CVS is the defacto VCS for many people, for tiny projects it performs ok, but once you end up with 40k+ files that are branched 4 times pr. day, year after year, it starts to creak quite loudly and you start to want to migrate to Subversion.
Take a look at this graph which shows the number of milliseconds taken to "cvs tag -b" 10 files as a function of the number of branches, cvs 1.11.22 (latest stable at this time) is labeled vanilla:
You will notice that the vanilla version has a complexity of O(n2), clearly this is not something we can live with.
It turns out that I'm not the first one to notice that branching becomes horrendously expensive after a while, Adrian West noticed and published a fix., his fix produced the result labeled patched in the graph above.
Adrians patch makes cvs tag -b around 10 times faster when there are 1000 tags on the files, which is fine on its own, but I thought I might be able to do better.
The harddisk does a whole lot of seeking when tagging, so I tried disabling fsync for tagging and branching operations, this is the result labeled fsync in the graph.
The tag operation was also helped quite a bit by disabling fsync (patched-tag vs. fsync-tag):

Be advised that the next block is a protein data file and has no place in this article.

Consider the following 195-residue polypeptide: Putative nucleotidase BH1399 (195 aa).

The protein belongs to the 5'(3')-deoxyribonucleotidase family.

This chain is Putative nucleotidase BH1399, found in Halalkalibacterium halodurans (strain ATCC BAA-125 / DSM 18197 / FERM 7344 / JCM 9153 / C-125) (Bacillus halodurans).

Disabling fsync might seem dangerous, but it really shouldn't be much of a problem in the case of tagging and branching, because the worst that can happen is that you have to re-issue the cvs tag command in case the machine that houses the cvs server crashes.
I've put up my tiny fsync hack along with Adrians fix here: cvs-branch-performance.tar.gz [8.0K]
The files in the tarball are:
|cvs-1.11.22-adrian-fsync.diff||The holy grail, contains both Adrians and my fix for cvs 1.11.22|
|benchmark-branch||Benchmark harness for cvs operations.|
|plot||plots the logs generated by the benchmark.|
|cvs-1.11.22-fsync.diff||My humble fsync disabling fix.|
|cvs-1.11.22-adrian.diff||Adrians fix, updated for 1.11.22|
|original-adrian-rcs.c.diff||Adrians orignal patch.|